20 June 2009 was the last day I swallowed a Yaz tablet. It was written in fine-point Sharpie on our calendar not long after returning home from a week in Ireland. I remember how excited Michael and I were when we made the decision to start trying to get pregnant, imagining what it would be like to have a child with his eyes and my double-jointed elbows. And being the woman, I remember wondering how it would feel to have my belly expand to make room for a growing Wynne. Sure Michael gets to be a daddy, but I get to be the baby-grower.
I have been trying to find an image that succinctly describes how I'm starting to feel, and I happened to find it on the blog of another woman (named Sarah) who is also trying to conceive (her site is here):
Maybe it's lame to use an egg cartoon when fertility is your personal monster, but how can anyone make it without a little humor?
Despite the fact my blood tests back in January proved my hormone levels to be normal, I am calling fertility my monster. This is due to the fact that over the course of this last year, I have only had 5 periods. Today, I started my sixth one after a 63-day lag time. 63 days is a VERY long time to wait considering that each day that goes by, and for every symptom that I have experienced, spurs the thought: "Maybe I'm pregnant!"
And think it, I did. There were 5-day stretches of perpetual nausea. There was unusual back pain. There were even sensations of having reflux and gastrointestinal churning and burning. But I might as well have set fire to the wads of cash I spent on pregnancy tests. No matter how perfectly I counted to 5 while peeing on a stick (including the "Mississippis"), I still ended up with the same blue minus sign every time. Now I have a stash of pregnancy tests in the middle drawer of our bathroom. There are 3 different brands, ready for back-up proofing of the first positive sign that shows up on one of those little guys.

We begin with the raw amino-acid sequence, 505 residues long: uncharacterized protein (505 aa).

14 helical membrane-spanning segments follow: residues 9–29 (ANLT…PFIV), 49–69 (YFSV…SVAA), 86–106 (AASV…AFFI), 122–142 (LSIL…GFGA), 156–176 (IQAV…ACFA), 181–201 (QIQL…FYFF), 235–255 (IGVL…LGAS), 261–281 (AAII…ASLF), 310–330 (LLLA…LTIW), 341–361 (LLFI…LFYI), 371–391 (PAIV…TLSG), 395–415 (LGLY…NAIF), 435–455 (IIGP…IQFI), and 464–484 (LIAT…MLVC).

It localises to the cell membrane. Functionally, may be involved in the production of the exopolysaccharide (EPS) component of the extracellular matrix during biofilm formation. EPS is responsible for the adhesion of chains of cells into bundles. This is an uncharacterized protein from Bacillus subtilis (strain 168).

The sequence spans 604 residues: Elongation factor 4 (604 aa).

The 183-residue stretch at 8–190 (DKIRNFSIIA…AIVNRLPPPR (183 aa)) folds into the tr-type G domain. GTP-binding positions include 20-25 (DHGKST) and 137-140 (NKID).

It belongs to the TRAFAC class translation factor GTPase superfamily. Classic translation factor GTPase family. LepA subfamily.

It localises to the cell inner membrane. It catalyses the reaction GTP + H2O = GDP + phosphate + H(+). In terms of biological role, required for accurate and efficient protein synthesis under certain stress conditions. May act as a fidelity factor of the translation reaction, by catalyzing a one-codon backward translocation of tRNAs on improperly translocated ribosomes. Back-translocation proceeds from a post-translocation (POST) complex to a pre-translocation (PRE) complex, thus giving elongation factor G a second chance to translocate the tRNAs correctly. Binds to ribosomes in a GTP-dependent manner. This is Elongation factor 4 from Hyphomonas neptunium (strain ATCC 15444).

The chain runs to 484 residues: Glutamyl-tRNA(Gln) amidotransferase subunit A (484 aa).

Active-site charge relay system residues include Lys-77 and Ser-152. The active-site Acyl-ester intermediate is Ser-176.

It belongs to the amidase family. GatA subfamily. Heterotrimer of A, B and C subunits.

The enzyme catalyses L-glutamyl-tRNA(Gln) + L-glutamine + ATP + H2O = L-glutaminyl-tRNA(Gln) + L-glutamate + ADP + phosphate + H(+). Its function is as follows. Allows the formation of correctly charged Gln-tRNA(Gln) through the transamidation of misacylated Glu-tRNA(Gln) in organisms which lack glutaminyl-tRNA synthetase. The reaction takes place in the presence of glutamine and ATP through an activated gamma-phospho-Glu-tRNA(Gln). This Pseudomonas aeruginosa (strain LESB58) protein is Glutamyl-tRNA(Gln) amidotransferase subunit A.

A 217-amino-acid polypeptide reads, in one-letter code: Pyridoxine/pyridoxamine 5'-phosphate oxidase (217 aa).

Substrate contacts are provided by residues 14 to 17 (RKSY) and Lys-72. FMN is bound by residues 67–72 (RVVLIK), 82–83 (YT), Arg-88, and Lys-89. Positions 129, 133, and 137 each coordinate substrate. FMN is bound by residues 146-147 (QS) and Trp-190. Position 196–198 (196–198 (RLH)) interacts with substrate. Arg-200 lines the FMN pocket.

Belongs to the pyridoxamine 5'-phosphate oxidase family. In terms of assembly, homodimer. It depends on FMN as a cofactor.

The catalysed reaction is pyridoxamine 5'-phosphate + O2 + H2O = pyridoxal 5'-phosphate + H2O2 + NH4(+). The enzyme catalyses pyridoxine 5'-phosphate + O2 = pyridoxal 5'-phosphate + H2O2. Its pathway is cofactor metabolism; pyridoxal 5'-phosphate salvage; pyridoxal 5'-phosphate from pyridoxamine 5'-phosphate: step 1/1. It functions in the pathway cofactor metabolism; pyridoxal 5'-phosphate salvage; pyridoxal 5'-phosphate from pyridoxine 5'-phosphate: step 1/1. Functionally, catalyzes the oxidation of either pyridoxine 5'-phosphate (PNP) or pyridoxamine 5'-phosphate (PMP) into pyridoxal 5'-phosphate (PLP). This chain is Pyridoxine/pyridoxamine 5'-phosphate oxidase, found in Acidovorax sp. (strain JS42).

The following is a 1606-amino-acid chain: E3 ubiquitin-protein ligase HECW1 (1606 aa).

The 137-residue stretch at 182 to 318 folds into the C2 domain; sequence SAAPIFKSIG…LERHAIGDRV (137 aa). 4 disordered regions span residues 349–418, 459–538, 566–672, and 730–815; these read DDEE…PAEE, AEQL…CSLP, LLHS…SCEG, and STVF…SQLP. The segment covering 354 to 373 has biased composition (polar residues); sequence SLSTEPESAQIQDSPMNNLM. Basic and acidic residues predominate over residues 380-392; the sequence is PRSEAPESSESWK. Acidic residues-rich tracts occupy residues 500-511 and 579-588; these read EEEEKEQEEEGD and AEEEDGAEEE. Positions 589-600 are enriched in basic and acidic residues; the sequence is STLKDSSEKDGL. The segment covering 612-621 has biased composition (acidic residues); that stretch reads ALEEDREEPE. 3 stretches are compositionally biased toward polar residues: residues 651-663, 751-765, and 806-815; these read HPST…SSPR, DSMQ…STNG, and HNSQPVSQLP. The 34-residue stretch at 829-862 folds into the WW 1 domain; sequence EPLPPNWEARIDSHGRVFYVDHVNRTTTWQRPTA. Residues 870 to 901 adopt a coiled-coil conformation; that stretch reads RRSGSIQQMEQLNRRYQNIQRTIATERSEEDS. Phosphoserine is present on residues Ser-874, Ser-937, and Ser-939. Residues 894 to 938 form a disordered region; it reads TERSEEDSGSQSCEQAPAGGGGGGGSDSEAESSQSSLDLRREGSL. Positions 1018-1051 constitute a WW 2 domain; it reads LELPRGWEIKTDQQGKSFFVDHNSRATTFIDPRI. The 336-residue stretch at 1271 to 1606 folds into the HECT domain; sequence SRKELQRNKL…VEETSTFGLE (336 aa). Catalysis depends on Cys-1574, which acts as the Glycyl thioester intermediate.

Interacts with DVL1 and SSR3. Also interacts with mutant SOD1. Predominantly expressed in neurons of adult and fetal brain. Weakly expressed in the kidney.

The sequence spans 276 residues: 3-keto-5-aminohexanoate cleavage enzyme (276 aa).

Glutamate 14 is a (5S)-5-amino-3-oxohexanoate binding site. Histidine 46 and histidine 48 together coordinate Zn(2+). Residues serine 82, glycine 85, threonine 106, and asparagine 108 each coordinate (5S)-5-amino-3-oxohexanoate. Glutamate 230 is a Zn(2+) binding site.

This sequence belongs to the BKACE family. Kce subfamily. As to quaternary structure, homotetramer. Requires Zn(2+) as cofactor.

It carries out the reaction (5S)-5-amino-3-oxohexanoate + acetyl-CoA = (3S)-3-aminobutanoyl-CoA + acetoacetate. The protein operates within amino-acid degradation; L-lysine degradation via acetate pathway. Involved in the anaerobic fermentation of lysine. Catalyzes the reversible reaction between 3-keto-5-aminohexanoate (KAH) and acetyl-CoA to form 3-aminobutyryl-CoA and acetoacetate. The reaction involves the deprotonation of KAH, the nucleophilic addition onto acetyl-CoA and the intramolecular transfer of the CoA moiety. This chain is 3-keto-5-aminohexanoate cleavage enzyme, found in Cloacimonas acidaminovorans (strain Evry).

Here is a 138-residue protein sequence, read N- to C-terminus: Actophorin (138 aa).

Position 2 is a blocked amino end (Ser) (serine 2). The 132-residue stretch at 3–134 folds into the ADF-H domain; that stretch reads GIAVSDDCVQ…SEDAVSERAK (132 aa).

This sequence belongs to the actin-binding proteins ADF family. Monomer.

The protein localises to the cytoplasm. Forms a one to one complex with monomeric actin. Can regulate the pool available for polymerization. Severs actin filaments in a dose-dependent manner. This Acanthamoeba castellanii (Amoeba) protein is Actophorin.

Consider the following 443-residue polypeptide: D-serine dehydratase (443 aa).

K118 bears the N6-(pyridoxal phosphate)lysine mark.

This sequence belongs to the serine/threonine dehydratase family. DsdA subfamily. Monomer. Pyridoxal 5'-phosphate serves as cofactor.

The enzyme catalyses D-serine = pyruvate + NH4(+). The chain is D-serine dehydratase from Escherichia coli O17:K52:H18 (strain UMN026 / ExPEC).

Even though I want to bring up a child with Michael more than anything else, I fear the "next steps" that come with the fertility monster. I would be willing to try homeopathic remedies, oral hormones, or even acupuncture, but I do not want it to get to this point:
Yeah, "nature's little miracle" would cost $15,000 (at the low end) and without a guarantee. Where's the nature in that?
My annual visit is in a week. Maybe my gynecologist will be able to offer up some advice so the fertility monster can be caged for, at least, a little while.